That’s business in the NFL.

Jason Brown might very well sign somewhere else today.  I almost expect it.

But, when he does, it will be because he got a better deal somewhere else.

The Ravens still want him as part of their franchise.

At their price.

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Ray-Week, Day 3 – “Money too tight to mention?”

Posted on 25 February 2009 by Drew Forrester

Hang in there gang, we’re almost to Friday.

That’s when the fireworks REALLY begin.

Beginning this Friday, if Ray Lewis really does reach 12:01am without a signed contract in Baltimore, he’ll hit free agency for the first time in his career.

I assume, by the time I make it to the air at 6:07 for a Friday morning edition of the wildly popular “Comcast Morning Show”, Ray will already be in the news somehow, someway.  Even if no team makes him a bonafide offer in the wee hours of the morning, I’m quite certain someone from his camp will float one out there.

Yesterday, reports circulated that Ray was offered a significant amount of money from the Ravens on Tuesday.  

The only issue with that?  The Ravens might not have “significant money” available to them at this point. 

Why let that important fact get in the way, though, right?

Last August when the Ravens rebuffed Ray’s counter-offer of $20 million, they might have known then that they’d be tight-against-the-cap in February/March of 2009.  

They’re not able to be free spenders this off-season.  They’ve already shelled out $10,170,000 to Terrell Suggs.  They’ve handed over a little more than $1.5 million to defensive lineman Brandon McKinney and a million bucks to Dwan Edwards for 2009.

The Ravens have roughly $123 million to play with (cap-wise) in 2009.  Right now, they’re closing in on $113 million, by my estimation, give a million or so either way.  

If, in fact, they’re $10 million to the good under the cap, what do they do with it?

I know what they CAN’T do with $10 million.  Sign Ray, Bart, Jason and Jim.  In fact, with $10 million, it’s likely they can’t even sign TWO of those guys, unless it’s Leonhard and Brown, the most likely combination that could be pulled for $10 million in cap expense for 2009.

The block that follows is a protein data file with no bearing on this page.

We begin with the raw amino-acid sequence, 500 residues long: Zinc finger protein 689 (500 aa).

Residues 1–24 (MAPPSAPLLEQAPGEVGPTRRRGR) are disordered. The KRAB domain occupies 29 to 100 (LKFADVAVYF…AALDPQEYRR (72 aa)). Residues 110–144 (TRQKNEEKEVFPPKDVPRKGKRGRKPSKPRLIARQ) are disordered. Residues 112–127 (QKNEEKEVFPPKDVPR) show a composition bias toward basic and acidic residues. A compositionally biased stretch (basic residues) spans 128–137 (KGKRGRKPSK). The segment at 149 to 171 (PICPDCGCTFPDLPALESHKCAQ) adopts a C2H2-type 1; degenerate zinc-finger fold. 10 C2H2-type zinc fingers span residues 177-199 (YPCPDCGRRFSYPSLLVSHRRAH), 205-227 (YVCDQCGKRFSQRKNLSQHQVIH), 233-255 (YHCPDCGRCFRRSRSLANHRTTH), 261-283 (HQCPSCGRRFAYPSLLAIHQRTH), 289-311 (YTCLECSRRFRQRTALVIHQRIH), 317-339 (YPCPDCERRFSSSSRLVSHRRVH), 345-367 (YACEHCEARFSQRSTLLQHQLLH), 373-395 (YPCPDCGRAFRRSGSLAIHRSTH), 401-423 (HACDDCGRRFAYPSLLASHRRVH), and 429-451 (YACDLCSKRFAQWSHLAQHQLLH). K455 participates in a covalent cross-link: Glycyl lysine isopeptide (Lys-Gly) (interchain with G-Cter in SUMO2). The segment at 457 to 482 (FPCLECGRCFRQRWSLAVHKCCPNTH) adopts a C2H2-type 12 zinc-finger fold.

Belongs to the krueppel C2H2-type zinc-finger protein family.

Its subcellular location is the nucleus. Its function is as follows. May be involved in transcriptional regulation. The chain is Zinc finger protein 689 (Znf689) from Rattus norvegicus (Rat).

OK, then, who goes in order to make more room under the cap, if that’s even necessary?

And, remember, you can’t be over the salary cap after this Friday at 12:00 am.  In other words, by Thursday at 11:59pm, you need to be under the cap and STAY under the cap throughout 2009.  

So, between now and Friday, the Ravens would have to part company with some significant players – and salaries – in order to fit a few of the “most-wanted” into the 2009 scheme.

Who goes, then?

Trevor Pryce ($1.75 million saved if released before 6/1)?  Samari Rolle ($4.1 million)?  Is it right to release Kelly Gregg after he spent ’08 on the injured list ($1.1 million)?  Frank Walker ($1.6 million) could be expendable but with CMac’s departure, every veteran defensive back could be valuable in ’09.

That eight million sure would help.

Where’s the defensive end pass rush going to come from in ’09?  There’s no Trevor Pryce waiting in the wings, with all due respect to Marques Douglas.

And, with the departure of Chris McAlister, the Ravens are already somewhat hamstrung experience-wise in the defensive backfield.  Losing Rolle wouldn’t HELP the situation back there, that’s for sure.

But, that $8 million would sure help.  

Or, do the Ravens just go ahead and sign Jason Brown, and Jim Leonhard and squeeze the two signings into the roughly-$10 million they have to left to play with?  They could probably get Brown for a $7 million signing bonus over four years and another $2.5 million per-year…and Leonhard would cost them roughly $1.5 million a year for three years.  In other words, they could sneak those two in for ’09 and fit them under the $10 million they have left.  Keep in mind, too, my numbers are more rounded off than they probably should be…the Ravens might be working with $8,882,019 dollars for all I know. In other words, every dollar counts.  

By the way, the Ravens need $5 million or so to sign their draft picks.  Anyone know how they’re going to do that?  Yeah, me neither.

Keep in mind, the Ravens haven’t even perused the free agent list yet to see who might be available on Friday morning.  And they have their own contributors hanging out there as well:  Matt Stover is wondering if he’s coming back – and getting paid.  Same for Dan Wilcox.  And Kyle Boller.  Let’s take a truth-pill here.  As hard as it is to swallow, if there’s no money for Jason Brown and Bart Scott (not to mention Ray Lewis), there’s certainly no money for Stover, Wilcox and Boller.    

It’s all coming clear now:  Unless Ozzie and DeCosta make some dramatic moves over the next 72 hours, they aren’t going to have enough money for their own players, let alone guys parading around the league for a new deal.  

I’m glad I’m not making the decision(s).

And, it’s not Fantasy Football either.

Most fans just say, “Give Ray and Bart the money and get it over with already, would ya?”

It’s just not that easy.

Sports is weird.  

The Orioles have gobs of money to spend and don’t want to spend it.